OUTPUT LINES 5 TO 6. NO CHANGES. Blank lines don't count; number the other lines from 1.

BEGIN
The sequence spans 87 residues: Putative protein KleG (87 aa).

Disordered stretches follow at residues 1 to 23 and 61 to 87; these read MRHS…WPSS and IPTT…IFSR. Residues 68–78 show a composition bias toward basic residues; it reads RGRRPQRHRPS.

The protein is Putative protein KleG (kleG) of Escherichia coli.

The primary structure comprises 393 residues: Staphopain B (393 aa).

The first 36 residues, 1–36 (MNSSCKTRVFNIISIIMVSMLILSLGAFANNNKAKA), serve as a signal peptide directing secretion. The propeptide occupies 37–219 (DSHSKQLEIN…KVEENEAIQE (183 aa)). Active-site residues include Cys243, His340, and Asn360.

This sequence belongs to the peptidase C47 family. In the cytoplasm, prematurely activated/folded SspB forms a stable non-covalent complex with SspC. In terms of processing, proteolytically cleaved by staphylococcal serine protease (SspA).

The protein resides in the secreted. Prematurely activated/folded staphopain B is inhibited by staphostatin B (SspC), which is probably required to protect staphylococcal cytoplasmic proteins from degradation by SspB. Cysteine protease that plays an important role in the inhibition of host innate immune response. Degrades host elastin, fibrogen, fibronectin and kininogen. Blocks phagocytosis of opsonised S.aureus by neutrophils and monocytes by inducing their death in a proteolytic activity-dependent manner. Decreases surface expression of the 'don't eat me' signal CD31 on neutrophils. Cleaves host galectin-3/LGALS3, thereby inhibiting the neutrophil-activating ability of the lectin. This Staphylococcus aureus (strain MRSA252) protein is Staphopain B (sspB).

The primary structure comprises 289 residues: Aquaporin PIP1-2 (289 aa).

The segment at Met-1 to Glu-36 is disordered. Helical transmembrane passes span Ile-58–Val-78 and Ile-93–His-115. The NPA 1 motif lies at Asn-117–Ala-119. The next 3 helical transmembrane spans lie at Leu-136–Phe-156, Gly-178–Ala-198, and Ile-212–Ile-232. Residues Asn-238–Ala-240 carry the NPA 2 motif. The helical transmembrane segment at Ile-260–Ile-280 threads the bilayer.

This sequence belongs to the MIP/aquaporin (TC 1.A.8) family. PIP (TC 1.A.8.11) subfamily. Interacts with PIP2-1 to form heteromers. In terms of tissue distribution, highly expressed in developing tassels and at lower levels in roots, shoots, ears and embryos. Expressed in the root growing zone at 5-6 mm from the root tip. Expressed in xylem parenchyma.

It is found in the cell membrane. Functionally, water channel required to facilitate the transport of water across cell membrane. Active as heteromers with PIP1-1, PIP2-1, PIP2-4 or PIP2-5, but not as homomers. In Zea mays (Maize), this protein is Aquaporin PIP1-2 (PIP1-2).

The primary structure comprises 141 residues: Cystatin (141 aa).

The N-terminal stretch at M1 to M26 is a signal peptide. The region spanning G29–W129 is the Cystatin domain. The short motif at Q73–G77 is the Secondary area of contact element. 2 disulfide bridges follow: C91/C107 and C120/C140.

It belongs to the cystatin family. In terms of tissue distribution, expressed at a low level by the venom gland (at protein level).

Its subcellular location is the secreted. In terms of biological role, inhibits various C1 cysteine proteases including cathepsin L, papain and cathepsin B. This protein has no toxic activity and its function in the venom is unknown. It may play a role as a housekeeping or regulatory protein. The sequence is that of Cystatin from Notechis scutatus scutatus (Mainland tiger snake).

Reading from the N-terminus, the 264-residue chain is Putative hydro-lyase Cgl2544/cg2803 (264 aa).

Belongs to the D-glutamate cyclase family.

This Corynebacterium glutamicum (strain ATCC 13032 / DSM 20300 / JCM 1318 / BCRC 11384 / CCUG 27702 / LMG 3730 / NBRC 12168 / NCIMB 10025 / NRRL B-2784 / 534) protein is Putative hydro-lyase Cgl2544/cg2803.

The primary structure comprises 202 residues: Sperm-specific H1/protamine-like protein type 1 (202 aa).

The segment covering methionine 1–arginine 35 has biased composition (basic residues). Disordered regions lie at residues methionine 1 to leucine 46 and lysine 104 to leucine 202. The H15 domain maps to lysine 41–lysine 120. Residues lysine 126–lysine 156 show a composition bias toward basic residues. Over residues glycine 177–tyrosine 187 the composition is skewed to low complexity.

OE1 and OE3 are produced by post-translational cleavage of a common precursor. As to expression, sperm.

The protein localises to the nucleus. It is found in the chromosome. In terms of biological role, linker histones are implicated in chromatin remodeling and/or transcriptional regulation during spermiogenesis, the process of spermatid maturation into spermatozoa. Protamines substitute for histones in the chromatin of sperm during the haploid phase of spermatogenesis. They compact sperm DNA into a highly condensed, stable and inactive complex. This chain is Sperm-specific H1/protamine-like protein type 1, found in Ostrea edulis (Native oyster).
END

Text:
The first 36 residues, 1–36 (MNSSCKTRVFNIISIIMVSMLILSLGAFANNNKAKA), serve as a signal peptide directing secretion. The propeptide occupies 37–219 (DSHSKQLEIN…KVEENEAIQE (183 aa)). Active-site residues include Cys243, His340, and Asn360.

This sequence belongs to the peptidase C47 family. In the cytoplasm, prematurely activated/folded SspB forms a stable non-covalent complex with SspC. In terms of processing, proteolytically cleaved by staphylococcal serine protease (SspA).